The Children of Juramidam
 
 

 

The Arraial from Alto SantoThe Arraial of Alto Santo
By Antônio Alves*

Some things are taken away by time... But one day it returns. Only those who are over 50 years of age can remember vividly the great arraiais* of the city of Rio Branco, in the time that they put chairs on the sidewalk to talk to neighbors, when the power plant put out the light before midnight and the radio went off the air, and the time of the great chills in the early Amazonian summer.

*Arraiais --
small villages (from arraial / singular); a festivity celebrated in Brazil, traditionally during the festas juninas (June fairs), with regional food, a tall bonfire, quadrille, music and characteristic costumes. The place where it happens is set with stands resembling a small village.

Those who are now "old", still remember the oldest and their customs brought from the Northeast. Amid all, the celebration -- the arraial and the quadrille in country fashion, the forró and the typical dishes, the bonfire and fireworks, where the flirtation with promises and spells can end up in marriage.

Far from the city, over the Custódio Freire area, [see map], where the rural Willys and the Jeep rode only in the summer, the people of Mestre held one of the liveliest arraiais. People from all over the city attended, because the Alto Santo community was very well known and frequented. Alto Santo because it was a high place -- in the highlands after the San Francisco stream --, abbreviation of the name Alto da Santa Cruz that Mestre gave to rename the old settlement Espalhado of the great rubber plantation Empresa.

Also tall, and holy, is what the people said about the old Irineu Serra, who healed the sick who were disillusioned by doctors with his powerful prayer and with the Daime, which was how he called the ayahuasca, spiritual and medicinal beverage of the Indians that he used to teach the Christians.

In the arraial, Mestre rested his nearly two meters tall [around 6.6 foot] and his nearly eighty years of age in a chair in the "house of gifts", and watched the excitement of the people, talking to visitors, saying "God bless you" to those who came to kiss his hand, advising those in need, remembering stories of times past and warning of the hard times that were to come.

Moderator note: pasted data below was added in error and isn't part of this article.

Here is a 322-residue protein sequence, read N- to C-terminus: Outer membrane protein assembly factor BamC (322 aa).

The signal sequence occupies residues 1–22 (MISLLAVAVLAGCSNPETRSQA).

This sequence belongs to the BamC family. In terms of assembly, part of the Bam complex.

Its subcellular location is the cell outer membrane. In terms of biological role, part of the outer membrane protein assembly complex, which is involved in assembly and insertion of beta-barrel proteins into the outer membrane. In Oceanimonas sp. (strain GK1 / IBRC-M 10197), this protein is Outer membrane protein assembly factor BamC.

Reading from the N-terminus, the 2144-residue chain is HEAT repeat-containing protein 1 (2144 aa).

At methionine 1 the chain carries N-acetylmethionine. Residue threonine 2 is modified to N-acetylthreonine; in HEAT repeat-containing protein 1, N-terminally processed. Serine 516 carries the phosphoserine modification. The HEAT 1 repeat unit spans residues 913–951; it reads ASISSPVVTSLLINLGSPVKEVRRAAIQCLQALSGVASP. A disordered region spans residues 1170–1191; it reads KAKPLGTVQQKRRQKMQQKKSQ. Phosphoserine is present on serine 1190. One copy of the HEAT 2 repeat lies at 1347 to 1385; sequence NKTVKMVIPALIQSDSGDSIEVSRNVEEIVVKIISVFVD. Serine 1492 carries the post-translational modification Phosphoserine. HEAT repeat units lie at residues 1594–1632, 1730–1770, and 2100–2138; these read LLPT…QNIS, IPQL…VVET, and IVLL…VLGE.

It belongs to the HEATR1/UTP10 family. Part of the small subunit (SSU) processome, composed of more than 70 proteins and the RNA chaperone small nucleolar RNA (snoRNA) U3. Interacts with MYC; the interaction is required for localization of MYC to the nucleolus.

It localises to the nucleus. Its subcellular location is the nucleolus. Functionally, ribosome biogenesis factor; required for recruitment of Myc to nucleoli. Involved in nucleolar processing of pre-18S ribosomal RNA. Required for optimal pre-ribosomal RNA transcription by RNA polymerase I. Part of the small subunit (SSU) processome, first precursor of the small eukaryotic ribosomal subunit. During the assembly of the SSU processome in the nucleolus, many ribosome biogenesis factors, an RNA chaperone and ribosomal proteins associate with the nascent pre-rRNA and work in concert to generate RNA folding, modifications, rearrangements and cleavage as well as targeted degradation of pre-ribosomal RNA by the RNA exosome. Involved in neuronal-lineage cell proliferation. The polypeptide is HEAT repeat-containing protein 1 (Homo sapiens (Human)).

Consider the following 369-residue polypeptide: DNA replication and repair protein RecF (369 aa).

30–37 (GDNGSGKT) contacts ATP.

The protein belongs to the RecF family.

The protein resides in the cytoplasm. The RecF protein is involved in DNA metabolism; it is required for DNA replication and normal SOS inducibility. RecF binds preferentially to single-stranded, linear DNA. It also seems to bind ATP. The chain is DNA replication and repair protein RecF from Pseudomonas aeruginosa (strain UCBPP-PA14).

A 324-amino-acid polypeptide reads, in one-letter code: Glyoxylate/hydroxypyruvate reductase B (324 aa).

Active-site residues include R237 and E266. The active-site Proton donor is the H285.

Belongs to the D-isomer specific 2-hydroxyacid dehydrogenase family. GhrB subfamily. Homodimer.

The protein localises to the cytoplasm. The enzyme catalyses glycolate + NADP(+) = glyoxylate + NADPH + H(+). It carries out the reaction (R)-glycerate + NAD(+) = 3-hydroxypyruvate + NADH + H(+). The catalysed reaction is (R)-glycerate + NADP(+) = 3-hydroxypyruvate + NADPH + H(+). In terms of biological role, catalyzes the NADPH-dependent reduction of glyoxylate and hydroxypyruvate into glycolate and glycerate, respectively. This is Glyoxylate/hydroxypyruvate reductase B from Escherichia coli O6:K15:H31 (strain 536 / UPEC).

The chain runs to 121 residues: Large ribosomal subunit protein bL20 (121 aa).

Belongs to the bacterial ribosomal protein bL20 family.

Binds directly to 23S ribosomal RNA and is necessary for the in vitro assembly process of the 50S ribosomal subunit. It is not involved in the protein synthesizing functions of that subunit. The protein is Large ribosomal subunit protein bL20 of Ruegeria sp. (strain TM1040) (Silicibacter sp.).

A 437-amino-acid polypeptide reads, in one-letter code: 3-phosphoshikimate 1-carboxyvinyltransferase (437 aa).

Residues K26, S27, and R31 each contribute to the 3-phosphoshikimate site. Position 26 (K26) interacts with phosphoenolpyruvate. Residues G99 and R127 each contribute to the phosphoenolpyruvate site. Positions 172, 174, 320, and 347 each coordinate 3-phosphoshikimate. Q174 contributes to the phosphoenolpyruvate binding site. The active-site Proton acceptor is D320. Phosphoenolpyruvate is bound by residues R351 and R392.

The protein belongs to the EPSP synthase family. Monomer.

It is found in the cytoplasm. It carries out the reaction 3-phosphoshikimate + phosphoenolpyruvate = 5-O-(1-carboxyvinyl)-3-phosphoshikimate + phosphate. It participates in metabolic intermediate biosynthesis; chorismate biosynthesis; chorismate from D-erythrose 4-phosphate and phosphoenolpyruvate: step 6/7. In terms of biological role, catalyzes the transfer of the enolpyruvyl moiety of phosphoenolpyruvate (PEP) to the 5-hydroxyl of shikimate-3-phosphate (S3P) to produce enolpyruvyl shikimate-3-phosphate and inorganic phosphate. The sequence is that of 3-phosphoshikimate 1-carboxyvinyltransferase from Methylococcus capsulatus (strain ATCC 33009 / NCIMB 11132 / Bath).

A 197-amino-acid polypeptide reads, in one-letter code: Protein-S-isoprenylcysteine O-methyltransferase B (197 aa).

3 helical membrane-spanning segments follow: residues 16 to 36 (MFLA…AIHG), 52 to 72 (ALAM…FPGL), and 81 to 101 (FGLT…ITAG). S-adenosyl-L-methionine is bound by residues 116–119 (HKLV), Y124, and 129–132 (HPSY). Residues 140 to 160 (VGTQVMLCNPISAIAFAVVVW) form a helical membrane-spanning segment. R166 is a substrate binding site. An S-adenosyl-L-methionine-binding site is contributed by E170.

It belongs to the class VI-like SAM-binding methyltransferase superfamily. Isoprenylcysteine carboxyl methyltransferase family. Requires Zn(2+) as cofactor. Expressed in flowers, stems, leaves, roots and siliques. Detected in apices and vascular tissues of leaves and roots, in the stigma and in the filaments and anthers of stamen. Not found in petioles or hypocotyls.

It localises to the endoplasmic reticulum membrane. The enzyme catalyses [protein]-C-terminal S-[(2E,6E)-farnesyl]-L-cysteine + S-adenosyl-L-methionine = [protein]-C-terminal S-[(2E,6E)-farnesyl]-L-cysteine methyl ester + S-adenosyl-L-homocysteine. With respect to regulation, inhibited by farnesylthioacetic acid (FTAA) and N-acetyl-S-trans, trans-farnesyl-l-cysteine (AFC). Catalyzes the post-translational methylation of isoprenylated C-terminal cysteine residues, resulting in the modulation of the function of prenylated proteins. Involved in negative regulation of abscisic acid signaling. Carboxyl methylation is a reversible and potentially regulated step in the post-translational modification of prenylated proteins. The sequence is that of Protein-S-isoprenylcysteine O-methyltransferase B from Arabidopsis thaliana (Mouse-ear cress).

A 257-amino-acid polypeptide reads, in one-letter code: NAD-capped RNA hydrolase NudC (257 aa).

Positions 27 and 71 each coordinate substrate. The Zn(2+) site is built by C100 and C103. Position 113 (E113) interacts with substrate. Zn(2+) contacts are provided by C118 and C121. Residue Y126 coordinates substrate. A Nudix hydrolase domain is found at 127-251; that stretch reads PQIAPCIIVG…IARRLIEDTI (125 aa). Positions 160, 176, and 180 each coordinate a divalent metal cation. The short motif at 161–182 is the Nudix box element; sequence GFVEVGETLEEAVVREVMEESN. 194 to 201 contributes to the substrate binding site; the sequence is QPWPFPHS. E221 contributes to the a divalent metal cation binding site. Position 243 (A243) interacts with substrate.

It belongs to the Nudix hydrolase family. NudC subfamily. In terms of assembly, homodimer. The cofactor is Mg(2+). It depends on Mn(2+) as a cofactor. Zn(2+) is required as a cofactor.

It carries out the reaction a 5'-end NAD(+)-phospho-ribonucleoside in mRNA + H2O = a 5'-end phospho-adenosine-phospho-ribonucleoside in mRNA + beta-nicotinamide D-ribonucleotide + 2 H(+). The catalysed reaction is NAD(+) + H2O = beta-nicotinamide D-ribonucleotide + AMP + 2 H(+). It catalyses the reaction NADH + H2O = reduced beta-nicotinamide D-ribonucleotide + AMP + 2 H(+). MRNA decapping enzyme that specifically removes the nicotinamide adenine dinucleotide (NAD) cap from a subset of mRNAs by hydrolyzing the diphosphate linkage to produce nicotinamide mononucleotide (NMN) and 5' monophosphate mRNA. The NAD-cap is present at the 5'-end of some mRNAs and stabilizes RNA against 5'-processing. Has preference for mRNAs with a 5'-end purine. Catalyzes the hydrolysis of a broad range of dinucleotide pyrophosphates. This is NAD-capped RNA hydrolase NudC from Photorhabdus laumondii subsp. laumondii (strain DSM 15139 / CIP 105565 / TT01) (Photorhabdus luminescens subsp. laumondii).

And they came, these turbulent times. In the early summer of 1971 the community was encouraged to make the arraial, but Mestre did not allow. He said that it would not be held in that year. In July he "traveled to the spirit world", as his disciples say. In those 40 years that have passed since then, the world shook and rocked many times.

The people of Alto Santo carried on with Mestre’s work, with the leadership of his former colleagues and his wife, Mrs. Peregrina, but the arraial was never the same.

In the 80s and 90s the tradition was still kept in the school grounds, where the youth from the community held some arraiais with the usual enthusiasm, but with little publicity in the city, most for the own community. But this year Mrs. Peregrina decided to bring back the great arraial of the good times. And who goes on the road in front of her house sees a large group of workers roofing stalls with straw and a lively group rehearsing the quadrille.

Back then it was of this way: the people went out for the colonies, sometimes beyond the Aquiles Peret, buying chickens for the bingo. Each one brought a gift, sold a raffle, gave one day of service, a little money if possible, and the party happened. It came back now, but with the time differences, of course.

The place where the “house of gifts” stood is now a sacred site, chosen by Mestre himself to be placed his tomb, which now has a chapel that is the most beautiful thing, and who has not seen it will have the opportunity to see. And the stalls will be in front of the house of godmother Peregrina, where you can see the old wooden house where she and Mestre lived, now listed by the Historical Heritage and turned into a Memorial.

But the community effort is still the same, each giving what they can to make a big party. And the money that is collected, as well as in the old times, will be used in community benefits -- this year, for the restoration of the headquarters (the temple of religious works) and the construction of the parking lot. Other than that, it is as before: the music of the oldies, those traditional ones, that even the youngest of Alto Santo still retain and enjoy playing; the very simple quadrille in country fashion; the "coppers" arresting and fining those who do not behave right; cassava cake and hominy corn and all those typical foods of arraial that we don’t even have to mention, and a big pan of caiçuma*.

*Caiçuma is an indigenous alcoholic beverage, made of cassava, consumed at parties. It is traditional in the Amazon among the elders.

But there's news: a cultural program with performances by musicians and singers, theater groups, shepherdess… and the programming of the Radio Cipó with messages and melodies to the capital, the interior and the outside world. The good times are back. It is this weekend: 27, 28 and 29, after six o'clock. Only a fool to miss it.

*Antônio Alves is a journalist and member of the Alto Santo center. Text taken from the Blog do Altino.

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